Five weeks after saying he was hopeful China would import $36.6 billion of U.S. food, agricultural and seafood products this year, Agriculture Secretary Sonny Perdue is less certain the target will be met. A spate of sales to China during August and September has raised hopes in farm country that the goal, set in the "phase one" trade agreement, would be met despite a slow start.
With its new offer of $14 billion in coronavirus relief, the Trump administration could spend $50 billion — quadruple the cost of the auto industry bailout — in less than three years to buffer the impact of trade war and pandemic on agriculture. Farm groups welcomed the second round of coronavirus assistance while critics said it was "old-fashioned vote-buying" ahead of the Nov. 3 presidential election.
Rural America, and farmers in particular, voted overwhelmingly for President Trump in 2016 but have suffered rather than benefitted for it, said speakers on a "farmers and ranchers roundtable" organized by the Biden-Harris campaign. The forum, held 10 days ahead of the traditional fall campaign kickoff of Labor Day, criticized Trump for using agriculture as a pawn in the Sino-U.S. trade war and labeled him weak on ethanol.(No paywall)
The expected six-month review of the Sino-U.S. trade agreement failed to materialize on Saturday but President Trump expressed satisfaction with the increasing pace of farm export sales to China. During a news conference, Trump said, "China has been buying a lot of — a lot of things, and they're doing it to keep me happy but they're dreaming about Joe Biden."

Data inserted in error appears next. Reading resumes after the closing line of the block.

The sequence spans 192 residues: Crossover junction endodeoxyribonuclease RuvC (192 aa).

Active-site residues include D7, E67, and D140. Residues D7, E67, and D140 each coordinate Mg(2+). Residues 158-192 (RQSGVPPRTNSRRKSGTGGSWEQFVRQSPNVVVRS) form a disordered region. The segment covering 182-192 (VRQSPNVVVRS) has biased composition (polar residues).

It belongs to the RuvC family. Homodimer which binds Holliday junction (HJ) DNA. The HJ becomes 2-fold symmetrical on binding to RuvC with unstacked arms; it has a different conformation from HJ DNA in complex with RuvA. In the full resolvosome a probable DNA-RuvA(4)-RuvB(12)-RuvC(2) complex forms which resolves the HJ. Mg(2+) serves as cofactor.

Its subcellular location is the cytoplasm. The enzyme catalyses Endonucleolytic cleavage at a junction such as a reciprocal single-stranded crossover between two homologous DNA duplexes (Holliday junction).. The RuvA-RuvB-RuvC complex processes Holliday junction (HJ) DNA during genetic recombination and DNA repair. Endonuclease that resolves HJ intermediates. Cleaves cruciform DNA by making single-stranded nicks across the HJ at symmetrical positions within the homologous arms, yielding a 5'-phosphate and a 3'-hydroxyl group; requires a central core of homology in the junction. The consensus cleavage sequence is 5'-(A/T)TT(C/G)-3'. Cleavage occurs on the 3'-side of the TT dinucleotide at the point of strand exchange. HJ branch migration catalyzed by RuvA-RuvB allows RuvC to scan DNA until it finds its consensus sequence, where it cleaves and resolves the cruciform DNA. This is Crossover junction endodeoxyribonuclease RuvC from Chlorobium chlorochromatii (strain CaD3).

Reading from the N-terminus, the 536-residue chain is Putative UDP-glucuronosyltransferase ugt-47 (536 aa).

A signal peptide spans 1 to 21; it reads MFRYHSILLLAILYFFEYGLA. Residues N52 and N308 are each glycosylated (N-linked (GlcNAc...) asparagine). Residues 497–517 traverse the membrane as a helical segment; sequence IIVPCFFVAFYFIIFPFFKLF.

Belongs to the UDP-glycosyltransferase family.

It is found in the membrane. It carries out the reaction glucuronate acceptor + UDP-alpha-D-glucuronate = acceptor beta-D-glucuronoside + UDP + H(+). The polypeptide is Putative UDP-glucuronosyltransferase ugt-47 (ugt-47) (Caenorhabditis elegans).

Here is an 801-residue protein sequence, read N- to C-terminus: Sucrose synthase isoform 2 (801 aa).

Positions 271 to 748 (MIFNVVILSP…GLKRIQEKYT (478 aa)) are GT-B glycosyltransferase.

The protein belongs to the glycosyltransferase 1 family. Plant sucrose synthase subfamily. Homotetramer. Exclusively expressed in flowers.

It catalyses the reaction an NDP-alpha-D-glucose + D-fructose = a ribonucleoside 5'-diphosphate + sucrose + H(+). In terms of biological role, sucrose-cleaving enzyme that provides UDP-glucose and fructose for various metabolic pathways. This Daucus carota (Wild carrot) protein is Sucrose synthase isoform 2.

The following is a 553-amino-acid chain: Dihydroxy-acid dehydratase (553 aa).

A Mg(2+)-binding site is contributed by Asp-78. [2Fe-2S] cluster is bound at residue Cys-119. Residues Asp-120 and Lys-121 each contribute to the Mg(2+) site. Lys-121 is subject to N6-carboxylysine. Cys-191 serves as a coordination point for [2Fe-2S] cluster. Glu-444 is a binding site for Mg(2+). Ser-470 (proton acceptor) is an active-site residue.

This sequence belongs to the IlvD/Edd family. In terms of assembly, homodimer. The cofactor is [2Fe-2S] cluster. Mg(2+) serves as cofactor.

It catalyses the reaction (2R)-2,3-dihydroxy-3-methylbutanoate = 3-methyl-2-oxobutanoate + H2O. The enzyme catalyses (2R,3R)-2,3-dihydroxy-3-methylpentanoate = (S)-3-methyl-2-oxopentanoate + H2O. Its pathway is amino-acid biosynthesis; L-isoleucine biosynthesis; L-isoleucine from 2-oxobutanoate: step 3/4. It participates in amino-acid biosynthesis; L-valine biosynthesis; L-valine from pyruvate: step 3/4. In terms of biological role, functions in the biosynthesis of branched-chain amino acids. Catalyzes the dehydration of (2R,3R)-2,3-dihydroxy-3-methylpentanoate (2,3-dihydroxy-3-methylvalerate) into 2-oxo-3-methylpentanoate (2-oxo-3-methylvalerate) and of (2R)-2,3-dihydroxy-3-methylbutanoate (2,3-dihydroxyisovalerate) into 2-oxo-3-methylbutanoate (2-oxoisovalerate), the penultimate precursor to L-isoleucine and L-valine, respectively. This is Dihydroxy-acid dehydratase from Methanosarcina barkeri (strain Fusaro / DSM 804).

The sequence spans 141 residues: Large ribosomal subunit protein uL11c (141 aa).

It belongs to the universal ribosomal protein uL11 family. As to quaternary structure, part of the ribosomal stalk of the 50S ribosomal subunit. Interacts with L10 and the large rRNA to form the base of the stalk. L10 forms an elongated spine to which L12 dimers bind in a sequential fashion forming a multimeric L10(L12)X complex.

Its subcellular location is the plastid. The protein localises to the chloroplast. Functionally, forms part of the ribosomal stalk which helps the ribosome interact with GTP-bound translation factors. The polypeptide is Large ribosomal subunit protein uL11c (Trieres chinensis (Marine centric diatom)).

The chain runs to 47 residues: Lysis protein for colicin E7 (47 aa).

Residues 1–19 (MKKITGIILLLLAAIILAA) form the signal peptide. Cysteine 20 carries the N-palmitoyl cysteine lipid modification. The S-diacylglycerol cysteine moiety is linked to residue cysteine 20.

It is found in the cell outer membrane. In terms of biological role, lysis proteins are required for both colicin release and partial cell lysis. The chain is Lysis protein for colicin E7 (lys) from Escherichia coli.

President Trump declared Sino-U.S. relations "severely damaged" and said he has "many other things in mind" beyond following up on the interim agreement that de-escalated the trade war between the world's two largest economies. Trump spoke dismissively of new negotiations with China on Friday, hours after exporters reported the largest sale of U.S. corn to China in 26 years.
Throttled by pandemic, U.S. farm exports this year will barely exceed last year's totals, wiping out hopes of a speedy recovery from trade-war losses, said the USDA. Sales to China are rising but slower than projected when the "phase one" trade agreement with Beijing took effect in February, and far from the tripling necessary to satisfy the purchase levels specified in the pact.(No paywall)
When the Trump administration poured billions of dollars into rural America to mitigate the impact of trade war, "most of it bypassed the country's traditional small and medium-sized farms that were battered by the loss of their export market," said the CBS News program 60 Minutes on Sunday. It's just as likely big farmers will benefit in a big way when the USDA disburses $16 billion in coronavirus-relief cash to farmers and ranchers, said the program.
China recently stepped up its purchases of U.S. corn and cotton, said USDA chief economist Robert Johansson, but the coronavirus pandemic creates uncertainty about whether Beijing will meet its "phase one" purchase commitments. The agreement, signed on Jan. 15, calls on China to buy $40 billion worth of U.S. food, agricultural and seafood products this year and in 2021.(No paywall)
Six firms are seeing disruptions in the supply chain because of Covid-19 that could lead to shortages of animal drugs for the U.S. market, said the FDA in an update. Meanwhile, Agriculture Secretary Sonny Perdue said USDA animal scientists are "looking for any kind of possibility, even vaccines, that may help" against the viral disease.